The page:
Our prayer will feel shorter, yet when we look at how much time we actually spent, we will think, “Did I just spend 10 minutes?” or even 15 and 20 minutes.
A person who began applying this said he wished the prayer would never end.
A feeling that Ibn Al-Qayyim describes as “what the competitors compete for… it is nourishment for the soul and the delight of the eyes,” and he also said, “If this feeling leaves the heart, it is as though it is a body with no soul.”

The love of Allah
Some people’s relationship with Allah is limited to following orders and leaving prohibitions, so that one does not enter hell. Of course, we must follow orders and leave prohibitions, but it needs to be done out of more than fear and hope; it should also be done out of love for Allah. Allah says in the Qur’an: “… Allah will bring forth [in place of them] a people He will love and who will love Him.” (Qur’an, 5:54)
We often find that when a lover meets the beloved, hearts are stirred and there is warmth in that meeting. Yet when we meet Allah, there is not even an ounce of this same feeling. Allah says in the Qur’an: “And (yet) among the people are those who take other than Allah as equals (to Him). They love them as they (should) love Allah. But those who believe are stronger in love for Allah.” (Qur’an, 2:165)
And those who believe are stronger in love for Allah. There should be a feeling of longing, and when we raise our hands to start the prayer, warmth and love should fill our hearts because we are now meeting with Allah. A dua of the Prophet (peace be upon him): “O Allah, I ask You for the longing to meet You” (An-Nisa’i, Al-Hakim)
Ibn Al-Qayyim says in his book Tareeq Al-Hijratain that Allah loves His Messengers and His believing servants, and they love Him and nothing is more beloved to them than Him. The love of one’s parents has a certain type of sweetness, as does the love of one’s children, but the love of Allah far supersedes any of that. The Prophet, peace be upon him, said: “Any person who combines these three qualities will experience the sweetness of faith: 1) that God and His messenger are dearer to him than anything else; 2) that his love of others is purely for God’s sake; and 3) that he hates to relapse into disbelief as much as he hates to be thrown in the fire.” (Bukhari)
Thus, the first thing he mentioned was: “… that God and His messenger are more beloved to him than anything else…”
Ibn Al-Qayyim says: “Since ‘there is nothing like unto Him’ (Qur’an, 42:11), there is nothing like experiencing love for Him.”
If you feel this love for Him, it will be a feeling so intense, so sweet, that you would wish the prayer would never ever end.
Do you truly want to feel this love? Then ask yourself: ‘why do you or should you love Allah?’
Know that you love people for one (or all, in varying degrees) of three reasons: For their beauty, because of their exalted character or/and because they have done good to you. And know that Allah combines all of these three to the utmost degree.

All-embracing beauty
We’ve all been touched by beauty. It is almost fitrah (natural disposition) to love what is beautiful. Ali ibn Abi Talib, may Allah be pleased with him, said about the Prophet, peace be upon him, that it was “as if the sun is shining from his face.” Jabir (may God be pleased with him) said: “The Messenger of Allah was more handsome, beautiful, and radiant than the full moon” (Tirmidhi)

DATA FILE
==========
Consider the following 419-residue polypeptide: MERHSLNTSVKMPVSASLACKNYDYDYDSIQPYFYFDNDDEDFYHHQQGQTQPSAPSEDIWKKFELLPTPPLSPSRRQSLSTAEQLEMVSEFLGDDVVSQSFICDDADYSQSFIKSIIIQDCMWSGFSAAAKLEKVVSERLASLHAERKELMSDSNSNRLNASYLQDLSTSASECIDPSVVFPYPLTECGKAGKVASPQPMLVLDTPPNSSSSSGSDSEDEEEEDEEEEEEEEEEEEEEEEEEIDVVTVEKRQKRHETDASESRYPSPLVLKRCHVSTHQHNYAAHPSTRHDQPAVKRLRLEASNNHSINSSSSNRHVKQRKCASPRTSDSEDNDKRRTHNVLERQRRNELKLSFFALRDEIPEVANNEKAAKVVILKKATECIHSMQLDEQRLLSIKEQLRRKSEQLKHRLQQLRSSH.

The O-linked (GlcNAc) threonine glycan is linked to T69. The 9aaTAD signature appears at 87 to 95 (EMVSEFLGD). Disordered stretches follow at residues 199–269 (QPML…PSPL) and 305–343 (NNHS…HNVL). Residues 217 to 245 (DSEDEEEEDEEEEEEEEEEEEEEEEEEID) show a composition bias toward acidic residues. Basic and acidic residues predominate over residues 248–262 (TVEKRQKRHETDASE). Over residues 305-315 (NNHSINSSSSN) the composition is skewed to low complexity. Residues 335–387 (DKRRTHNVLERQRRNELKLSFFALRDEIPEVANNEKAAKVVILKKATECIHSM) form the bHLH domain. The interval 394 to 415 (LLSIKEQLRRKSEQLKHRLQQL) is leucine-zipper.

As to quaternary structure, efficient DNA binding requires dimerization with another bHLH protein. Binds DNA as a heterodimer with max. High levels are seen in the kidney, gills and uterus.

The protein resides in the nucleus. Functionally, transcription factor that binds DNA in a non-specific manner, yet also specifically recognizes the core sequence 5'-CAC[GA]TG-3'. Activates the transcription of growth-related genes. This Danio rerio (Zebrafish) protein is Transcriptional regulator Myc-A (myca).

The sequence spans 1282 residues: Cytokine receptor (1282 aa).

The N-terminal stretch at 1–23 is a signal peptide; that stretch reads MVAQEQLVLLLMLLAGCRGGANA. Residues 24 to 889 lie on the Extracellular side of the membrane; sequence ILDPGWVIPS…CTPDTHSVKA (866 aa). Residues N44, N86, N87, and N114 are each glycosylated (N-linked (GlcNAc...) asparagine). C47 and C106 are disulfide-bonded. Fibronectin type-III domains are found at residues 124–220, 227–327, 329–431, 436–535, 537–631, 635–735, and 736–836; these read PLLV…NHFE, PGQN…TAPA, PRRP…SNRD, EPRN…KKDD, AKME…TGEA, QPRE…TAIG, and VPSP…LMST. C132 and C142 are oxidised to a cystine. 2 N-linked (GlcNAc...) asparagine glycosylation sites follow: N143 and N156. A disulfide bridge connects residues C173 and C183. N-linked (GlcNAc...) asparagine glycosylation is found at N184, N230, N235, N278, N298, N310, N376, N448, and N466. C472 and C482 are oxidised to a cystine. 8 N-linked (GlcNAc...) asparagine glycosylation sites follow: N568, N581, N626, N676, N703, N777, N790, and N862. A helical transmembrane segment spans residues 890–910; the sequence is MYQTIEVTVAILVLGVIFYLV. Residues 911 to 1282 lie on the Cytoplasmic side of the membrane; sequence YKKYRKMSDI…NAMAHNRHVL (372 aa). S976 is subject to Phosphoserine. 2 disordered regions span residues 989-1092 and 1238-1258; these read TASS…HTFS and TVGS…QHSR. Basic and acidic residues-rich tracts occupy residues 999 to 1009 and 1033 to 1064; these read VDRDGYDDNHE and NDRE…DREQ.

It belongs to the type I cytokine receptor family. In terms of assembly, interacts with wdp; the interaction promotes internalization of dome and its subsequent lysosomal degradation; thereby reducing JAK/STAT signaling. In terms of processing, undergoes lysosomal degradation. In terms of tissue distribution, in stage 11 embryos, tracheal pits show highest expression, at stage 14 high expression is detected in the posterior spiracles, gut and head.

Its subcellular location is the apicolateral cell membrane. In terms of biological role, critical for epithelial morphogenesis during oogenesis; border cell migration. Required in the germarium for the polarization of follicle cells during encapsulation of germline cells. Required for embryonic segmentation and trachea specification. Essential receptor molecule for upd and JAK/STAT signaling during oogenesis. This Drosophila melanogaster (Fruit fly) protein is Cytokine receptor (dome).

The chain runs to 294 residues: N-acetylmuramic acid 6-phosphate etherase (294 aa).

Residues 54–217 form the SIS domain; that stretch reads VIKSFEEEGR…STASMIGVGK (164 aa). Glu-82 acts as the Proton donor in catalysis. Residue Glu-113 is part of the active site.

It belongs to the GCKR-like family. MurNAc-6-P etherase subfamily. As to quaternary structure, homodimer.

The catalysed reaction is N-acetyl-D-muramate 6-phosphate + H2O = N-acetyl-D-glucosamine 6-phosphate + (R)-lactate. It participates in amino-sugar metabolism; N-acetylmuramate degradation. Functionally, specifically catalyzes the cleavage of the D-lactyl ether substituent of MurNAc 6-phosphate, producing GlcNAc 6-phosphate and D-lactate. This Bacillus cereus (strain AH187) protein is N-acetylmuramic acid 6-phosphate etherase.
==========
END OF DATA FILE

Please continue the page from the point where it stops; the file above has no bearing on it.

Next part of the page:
Allah made all His Prophets have a certain beauty so that people would have a natural inclination toward them.
And beauty is more than what is in the face, because beauty is in all of creation and somehow has the ability to take our breath away and give us peace simultaneously. The glimmer of the crescent moon on a calm night, the intensity of a waterfall as the water drops for thousands of feet, the sunset by the sea … certain scenes of natural unspoiled beauty stirs something in us. As Allah is the One Who made it beautiful, so what of Allah’s beauty?
Ibn Al-Qayyim said: “And it is enough to realize Allah’s Beauty when we know that every internal and external beauty in this life and the next are created by Him, so what of the beauty of their Creator?”
This fitrah for loving what is beautiful is because Allah is beautiful. One of His Names is Al-Jameel (the Most Beautiful). Ibn Al-Qayyim states that the beauty of Allah is something that a person cannot imagine and only He knows it. There is nothing of it in creation save for glimpses.
Ibn Al-Qayyim says if all of creation were the most beautiful they could be (so let’s imagine, ever single human being looked as beautiful as Yusuf, peace be upon him, and the whole world was like Paradise), and all of them combined from the beginning of time until the Day of Judgment, they would not even be like a ray in comparison to the sun when compared to Allah. Allah’s beauty is so intense that we will not even be able to take it in this life. In the Qur’an, Allah describes Musa’s (peace be upon him) request: “And when Moses arrived at Our appointed time and his Lord spoke to him, he said, ‘My Lord, show me (Yourself) that I may look at You.’ (Allah) said: ‘You will not see Me but look at the mountain; if it should remain in place, then you will see Me.’ But when his Lord appeared to the mountain He rendered it level, and Moses fell unconscious.” (Qur’an, 7:143)
Even the mountain could not bear the beauty of Allah and crumbled, and when Musa, peace be upon him, saw this (he did not even see Allah), he fell unconscious. This is why on the Day of Judgment it is Allah’s light that will shine on everything. We talk about breathtaking beauty, but we have yet to experience Allah’s beauty. While things in this world can be beautiful or majestic or if they combine both they are finite, true majesty and beauty are for Allah: “And there will remain the Face of your Lord, Owner of Majesty and Honor.” (Qur’an, 55:27)
Keeping all of this in mind, the Prophet, peace be upon him, said: “Allah directs His Face toward the face of His servant who is praying, as long as he does not turn away” (Tirmidhi).
Remember this in your prayer, and ask Allah to allow you the joy of seeing Him in Paradise.